The unexamined life is not worth living.

Socrates (470–399 BC)
Greek philosopher (TWL) wants to reflect on a part of life we spend a significant amount of time on. These are conferences, meetings, workshops, and so on. Lifelong learning will continue to increase and accompany a good part of our life. This life time should not be wasted nor be painful, but rather used effectively, interestingly, and most beneficial.

Thus, TWL fights against

  • Conferences that are full of boring, irrelevant speeches, and empty of opportunities to relate and connect;
  • Symposiums
  • Meetings that are too long, badly prepared and attended by persons, who have nothing to do in there;
  • Workshops that drain your energy, cut on breaks, and are void of experiences;
  • Trainings
  • Seminars that kill by PowerPoint, are short of quality supporting material, and have long hours without interactions;
  • WebSeminars/Digital Workshops in bad resolution, lightning, and sound, as well as without reciprocal communication, meaningful participation.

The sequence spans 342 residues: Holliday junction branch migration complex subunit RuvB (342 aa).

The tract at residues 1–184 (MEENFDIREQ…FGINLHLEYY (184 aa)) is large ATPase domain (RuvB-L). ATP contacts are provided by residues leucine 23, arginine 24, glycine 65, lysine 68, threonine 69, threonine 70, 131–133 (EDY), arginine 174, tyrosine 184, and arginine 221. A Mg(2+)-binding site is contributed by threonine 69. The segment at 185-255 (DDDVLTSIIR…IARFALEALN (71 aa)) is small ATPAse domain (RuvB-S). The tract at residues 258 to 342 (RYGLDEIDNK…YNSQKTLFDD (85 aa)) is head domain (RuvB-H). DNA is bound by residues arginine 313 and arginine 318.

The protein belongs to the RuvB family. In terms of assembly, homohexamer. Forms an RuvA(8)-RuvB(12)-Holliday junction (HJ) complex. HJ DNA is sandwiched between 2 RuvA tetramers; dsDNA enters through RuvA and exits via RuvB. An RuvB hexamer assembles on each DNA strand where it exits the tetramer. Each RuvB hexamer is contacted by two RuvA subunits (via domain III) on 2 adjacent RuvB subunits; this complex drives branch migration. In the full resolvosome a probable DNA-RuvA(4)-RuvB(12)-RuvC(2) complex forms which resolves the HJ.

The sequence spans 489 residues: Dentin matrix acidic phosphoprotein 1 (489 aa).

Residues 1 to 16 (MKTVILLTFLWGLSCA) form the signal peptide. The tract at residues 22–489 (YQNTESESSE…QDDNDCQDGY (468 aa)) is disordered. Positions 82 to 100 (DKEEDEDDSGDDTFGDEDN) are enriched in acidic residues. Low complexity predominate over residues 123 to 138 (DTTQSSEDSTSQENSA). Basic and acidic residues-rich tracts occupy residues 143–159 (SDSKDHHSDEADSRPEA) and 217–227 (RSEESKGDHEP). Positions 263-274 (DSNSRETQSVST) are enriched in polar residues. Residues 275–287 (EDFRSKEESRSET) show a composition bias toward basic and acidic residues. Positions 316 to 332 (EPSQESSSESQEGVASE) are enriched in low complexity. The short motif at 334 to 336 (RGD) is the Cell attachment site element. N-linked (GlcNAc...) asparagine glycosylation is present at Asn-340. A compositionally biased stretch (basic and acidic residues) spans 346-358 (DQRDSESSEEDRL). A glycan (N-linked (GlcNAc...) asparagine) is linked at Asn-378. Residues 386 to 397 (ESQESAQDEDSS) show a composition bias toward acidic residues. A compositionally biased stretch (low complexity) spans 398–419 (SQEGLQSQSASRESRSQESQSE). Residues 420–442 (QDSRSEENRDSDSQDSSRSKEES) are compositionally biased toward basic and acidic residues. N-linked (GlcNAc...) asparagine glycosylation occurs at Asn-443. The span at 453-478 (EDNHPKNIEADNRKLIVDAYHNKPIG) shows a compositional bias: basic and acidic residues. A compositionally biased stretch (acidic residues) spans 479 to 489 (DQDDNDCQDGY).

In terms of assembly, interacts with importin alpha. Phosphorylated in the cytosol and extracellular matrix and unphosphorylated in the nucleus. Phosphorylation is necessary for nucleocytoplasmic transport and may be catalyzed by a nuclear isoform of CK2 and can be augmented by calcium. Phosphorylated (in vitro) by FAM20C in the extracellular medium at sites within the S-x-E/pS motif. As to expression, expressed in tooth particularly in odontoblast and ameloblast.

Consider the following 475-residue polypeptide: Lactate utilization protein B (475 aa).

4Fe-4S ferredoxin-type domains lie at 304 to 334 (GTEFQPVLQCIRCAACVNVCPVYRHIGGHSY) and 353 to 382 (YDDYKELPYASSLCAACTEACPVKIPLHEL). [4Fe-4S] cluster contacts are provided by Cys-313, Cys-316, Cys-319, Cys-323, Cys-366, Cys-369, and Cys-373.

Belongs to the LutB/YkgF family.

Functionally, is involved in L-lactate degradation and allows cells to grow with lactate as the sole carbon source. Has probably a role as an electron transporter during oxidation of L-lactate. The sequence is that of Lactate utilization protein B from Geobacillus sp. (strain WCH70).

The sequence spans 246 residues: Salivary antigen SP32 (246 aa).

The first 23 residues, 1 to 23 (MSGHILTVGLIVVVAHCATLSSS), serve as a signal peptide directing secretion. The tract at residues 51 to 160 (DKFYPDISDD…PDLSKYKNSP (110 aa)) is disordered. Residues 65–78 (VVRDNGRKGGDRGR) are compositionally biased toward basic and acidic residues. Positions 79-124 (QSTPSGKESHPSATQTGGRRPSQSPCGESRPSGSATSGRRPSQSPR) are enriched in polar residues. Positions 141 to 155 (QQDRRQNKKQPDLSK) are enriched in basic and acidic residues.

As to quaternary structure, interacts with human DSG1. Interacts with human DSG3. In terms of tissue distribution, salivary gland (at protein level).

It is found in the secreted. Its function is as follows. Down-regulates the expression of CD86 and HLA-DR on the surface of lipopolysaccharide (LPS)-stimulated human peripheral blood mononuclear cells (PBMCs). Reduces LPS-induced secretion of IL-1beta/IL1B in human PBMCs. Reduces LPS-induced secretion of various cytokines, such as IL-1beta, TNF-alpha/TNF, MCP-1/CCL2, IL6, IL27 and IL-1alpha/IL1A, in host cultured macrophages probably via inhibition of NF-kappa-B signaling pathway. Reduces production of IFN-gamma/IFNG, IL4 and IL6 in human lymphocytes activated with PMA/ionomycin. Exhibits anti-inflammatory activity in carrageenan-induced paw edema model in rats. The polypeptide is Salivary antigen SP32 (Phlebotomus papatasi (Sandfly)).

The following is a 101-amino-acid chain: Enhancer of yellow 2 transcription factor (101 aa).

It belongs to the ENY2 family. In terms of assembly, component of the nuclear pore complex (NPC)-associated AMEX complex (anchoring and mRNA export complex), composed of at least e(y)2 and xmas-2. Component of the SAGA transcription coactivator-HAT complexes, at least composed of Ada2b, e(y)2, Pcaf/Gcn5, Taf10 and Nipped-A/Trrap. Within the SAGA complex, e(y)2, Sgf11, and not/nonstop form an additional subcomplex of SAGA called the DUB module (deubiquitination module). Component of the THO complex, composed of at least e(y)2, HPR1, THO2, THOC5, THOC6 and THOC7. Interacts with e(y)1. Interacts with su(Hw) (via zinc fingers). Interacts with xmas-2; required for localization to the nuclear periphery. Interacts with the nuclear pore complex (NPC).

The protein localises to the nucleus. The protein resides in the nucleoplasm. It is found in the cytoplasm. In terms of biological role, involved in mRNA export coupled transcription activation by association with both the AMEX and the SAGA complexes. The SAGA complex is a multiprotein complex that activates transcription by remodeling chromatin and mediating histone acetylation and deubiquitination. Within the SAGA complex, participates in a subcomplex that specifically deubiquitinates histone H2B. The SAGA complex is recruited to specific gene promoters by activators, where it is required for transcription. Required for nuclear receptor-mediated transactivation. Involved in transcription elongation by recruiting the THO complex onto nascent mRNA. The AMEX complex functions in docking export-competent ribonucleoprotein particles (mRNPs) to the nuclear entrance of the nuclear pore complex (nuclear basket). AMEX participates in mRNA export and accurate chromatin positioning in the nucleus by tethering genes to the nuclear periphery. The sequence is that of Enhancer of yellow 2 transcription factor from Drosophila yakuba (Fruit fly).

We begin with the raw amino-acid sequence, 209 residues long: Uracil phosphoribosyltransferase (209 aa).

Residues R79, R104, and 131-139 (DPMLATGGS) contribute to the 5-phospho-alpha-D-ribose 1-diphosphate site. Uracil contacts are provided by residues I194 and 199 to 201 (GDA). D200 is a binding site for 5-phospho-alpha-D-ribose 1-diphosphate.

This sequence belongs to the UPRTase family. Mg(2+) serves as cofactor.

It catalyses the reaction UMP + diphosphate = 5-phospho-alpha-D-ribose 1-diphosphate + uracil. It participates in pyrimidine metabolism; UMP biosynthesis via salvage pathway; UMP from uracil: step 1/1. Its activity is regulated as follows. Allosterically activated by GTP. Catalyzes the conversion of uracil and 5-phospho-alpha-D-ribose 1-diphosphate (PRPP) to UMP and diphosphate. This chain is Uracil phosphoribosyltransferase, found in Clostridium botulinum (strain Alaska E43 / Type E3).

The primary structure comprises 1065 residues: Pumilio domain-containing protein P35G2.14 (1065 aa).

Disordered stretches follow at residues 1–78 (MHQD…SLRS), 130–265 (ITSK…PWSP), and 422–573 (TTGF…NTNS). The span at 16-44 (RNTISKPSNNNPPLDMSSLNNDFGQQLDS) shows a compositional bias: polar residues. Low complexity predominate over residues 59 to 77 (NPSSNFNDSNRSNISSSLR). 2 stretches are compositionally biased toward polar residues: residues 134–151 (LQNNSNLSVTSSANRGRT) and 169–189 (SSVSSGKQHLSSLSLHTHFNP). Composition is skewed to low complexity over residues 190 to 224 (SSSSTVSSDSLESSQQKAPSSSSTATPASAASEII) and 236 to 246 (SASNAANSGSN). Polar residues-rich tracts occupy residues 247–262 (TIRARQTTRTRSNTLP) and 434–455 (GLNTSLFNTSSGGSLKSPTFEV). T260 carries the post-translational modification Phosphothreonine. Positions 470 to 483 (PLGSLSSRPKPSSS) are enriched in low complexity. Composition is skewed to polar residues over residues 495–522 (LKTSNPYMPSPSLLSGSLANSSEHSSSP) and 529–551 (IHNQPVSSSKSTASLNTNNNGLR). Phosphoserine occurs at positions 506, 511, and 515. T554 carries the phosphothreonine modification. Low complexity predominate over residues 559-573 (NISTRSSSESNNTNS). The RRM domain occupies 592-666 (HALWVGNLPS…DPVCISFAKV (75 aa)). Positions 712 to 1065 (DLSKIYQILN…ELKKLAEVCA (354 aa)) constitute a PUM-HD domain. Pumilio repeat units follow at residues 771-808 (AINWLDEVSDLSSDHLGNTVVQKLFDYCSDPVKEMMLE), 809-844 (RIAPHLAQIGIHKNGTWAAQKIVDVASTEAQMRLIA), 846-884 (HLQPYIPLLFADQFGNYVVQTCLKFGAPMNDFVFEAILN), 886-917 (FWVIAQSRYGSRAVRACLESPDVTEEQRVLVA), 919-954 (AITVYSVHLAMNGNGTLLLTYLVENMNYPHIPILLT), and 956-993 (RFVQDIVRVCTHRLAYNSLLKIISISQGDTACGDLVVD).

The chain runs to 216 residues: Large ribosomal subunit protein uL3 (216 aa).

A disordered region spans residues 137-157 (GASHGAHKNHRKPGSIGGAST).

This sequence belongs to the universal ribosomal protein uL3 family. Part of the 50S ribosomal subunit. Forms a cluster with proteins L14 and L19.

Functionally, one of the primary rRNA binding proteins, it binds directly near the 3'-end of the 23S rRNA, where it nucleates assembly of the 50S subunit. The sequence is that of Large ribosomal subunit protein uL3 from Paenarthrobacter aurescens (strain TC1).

TWL turns especially against

  • superiors who don’t grant free space to experiment;
  • colleagues who don’t dare to go new ways;
  • subordinates who shy away from the extra hour;
  • trainers who insist to do it the way it always has been done;
  • facilitators who are unwilling to upgrade their skills from the last millennium;
  • moderators who are not open to listen and balance a group;
  • hosts without a smile and no drive to render their event to the best experience in participants’ lives.

TWL claims that

  • life is joy;
  • work is play;
  • learning is fun;
  • teaching is fire;
  • facilitating is experience;
  • moderating is thought;
  • conferencing is connection;


  • never gives up;
  • has no excuses;
  • is always willing to learn;
  • and always ready to listen;
  • stays focused on his/her objectives;
  • is ready to go the extra mile;
  • and makes the next workshop/meeting/conference the best ever in his or her life, so far.

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